“The Listeners” screened in Baton Rouge, Louisiana
I had a great time attending the screening for The Listeners hosted by Crisis Intervention Center. I got to see several of my former coworkers and it was so nice to catch up with them and then see such a great film. Audience members for the special screening included current and former volunteers for CIC, as well as board members, and students of an LSU Crisis Intervention Class.
The audience of current and former volunteers for CIC, board members, and students excited to screen the film
Based on my experience working at the Crisis Intervention Center (formerly Baton Rouge Crisis Intervention Center), “The Listeners” is an accurate portrayal of the effort it takes to screen, train, and support volunteer crisis workers. Those in this business of telephone based crisis intervention know all too well the initial anxiety a crisis worker feels during their first shift, and “The Listeners” does a good job of capturing that feeling on film. As the film progresses though, it becomes clear that as a crisis worker learns to cope with that anxiety, they begin to realize that they are in fact making a difference in the lives of the people they speak with. Certainly not all calls that come into a crisis center are about suicide, and “The Listeners” demonstrates well that some callers just need a caring and empathetic person with whom they can unload all of their current thoughts and emotions onto.
Aaron Blackledge, Executive Director of CIC, welcomes audience to special screening of The Listeners
In the film, they explored funding issues that crisis centers across the country are faced with, which in my opinion, highlighted the need for crisis centers to use their data to make their case for funding. Specifically, it is important for crisis centers to make requests for financial contributions by using data to demonstrate their community’s return on investment in their crisis services. Simply put – a crisis center must use data to express their ability to save the community money by averting unnecessary Emergency Department admissions through their de-escalation techniques (SAMHSA, 2014). In my own experience, without the use of iCarol, it would have been nearly impossible to calculate the number of times crisis workers did and did not send at-risk callers to the emergency room. However, because the Crisis Intervention Center uses iCarol to document all calls, chats, and texts, reporting on this data each month was quick, easy, and accurate and provided community leaders with information regarding the cost-benefit of crisis services.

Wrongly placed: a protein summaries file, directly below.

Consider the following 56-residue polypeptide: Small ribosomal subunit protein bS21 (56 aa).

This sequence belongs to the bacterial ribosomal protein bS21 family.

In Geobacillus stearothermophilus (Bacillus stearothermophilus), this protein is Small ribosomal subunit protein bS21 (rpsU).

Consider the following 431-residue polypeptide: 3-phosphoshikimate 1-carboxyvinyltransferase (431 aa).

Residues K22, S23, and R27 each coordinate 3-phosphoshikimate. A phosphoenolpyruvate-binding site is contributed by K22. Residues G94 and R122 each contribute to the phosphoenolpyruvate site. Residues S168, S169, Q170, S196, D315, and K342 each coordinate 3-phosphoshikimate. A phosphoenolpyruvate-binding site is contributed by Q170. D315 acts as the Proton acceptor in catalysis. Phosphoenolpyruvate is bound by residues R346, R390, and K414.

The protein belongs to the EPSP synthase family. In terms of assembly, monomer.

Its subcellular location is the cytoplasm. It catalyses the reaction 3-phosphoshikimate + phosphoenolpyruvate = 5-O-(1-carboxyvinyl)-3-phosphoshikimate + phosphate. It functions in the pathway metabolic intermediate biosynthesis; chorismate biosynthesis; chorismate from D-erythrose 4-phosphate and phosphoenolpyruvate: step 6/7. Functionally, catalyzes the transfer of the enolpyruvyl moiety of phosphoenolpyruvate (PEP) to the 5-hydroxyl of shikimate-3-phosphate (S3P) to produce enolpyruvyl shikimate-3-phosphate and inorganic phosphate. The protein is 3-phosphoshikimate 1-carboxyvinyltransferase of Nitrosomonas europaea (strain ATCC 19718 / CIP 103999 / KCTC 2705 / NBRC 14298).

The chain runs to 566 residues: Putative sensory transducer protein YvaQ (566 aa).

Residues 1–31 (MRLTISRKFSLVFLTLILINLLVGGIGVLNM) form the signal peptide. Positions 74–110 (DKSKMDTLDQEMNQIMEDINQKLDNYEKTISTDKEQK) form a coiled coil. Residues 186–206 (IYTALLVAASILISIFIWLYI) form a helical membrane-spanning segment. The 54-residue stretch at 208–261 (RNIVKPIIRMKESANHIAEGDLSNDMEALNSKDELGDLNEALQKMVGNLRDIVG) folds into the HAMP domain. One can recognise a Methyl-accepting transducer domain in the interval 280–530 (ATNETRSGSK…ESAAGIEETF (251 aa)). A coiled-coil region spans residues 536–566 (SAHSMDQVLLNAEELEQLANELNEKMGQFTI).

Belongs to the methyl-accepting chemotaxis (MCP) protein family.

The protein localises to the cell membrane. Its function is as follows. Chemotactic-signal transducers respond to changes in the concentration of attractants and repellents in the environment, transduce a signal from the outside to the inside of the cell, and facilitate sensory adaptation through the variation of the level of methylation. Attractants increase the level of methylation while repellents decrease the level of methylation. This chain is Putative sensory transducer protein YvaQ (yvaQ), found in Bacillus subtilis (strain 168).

I definitely encourage those in the nonprofit helpline field to see “The Listeners” because it gives a very real, very raw look at the challenges and successes crisis workers and crisis centers of all kinds face on a daily basis. I’m truly grateful for crisis workers that take calls, chats, and texts from people in need of help. While their work may be anonymous and confidential, the results of their work is felt in the individuals, families, and communities that benefit every day from these vital services.
Wendy Bookman (CIC), Christa Knox (iCarol), & Rick Jackson (CIC)
Substance Abuse and Mental Health Services Administration. Crisis Services: Effectiveness, Cost-effectiveness, and Funding Strategies. HHS Publication No. (SMA)-14-4848. Rockville, MD: Substance Abuse and Mental Health Services Administration, 2014.
More about The Listeners:
Watch the trailer
Host a screening (it’s easy!) in a theater or college campus or community center near you.
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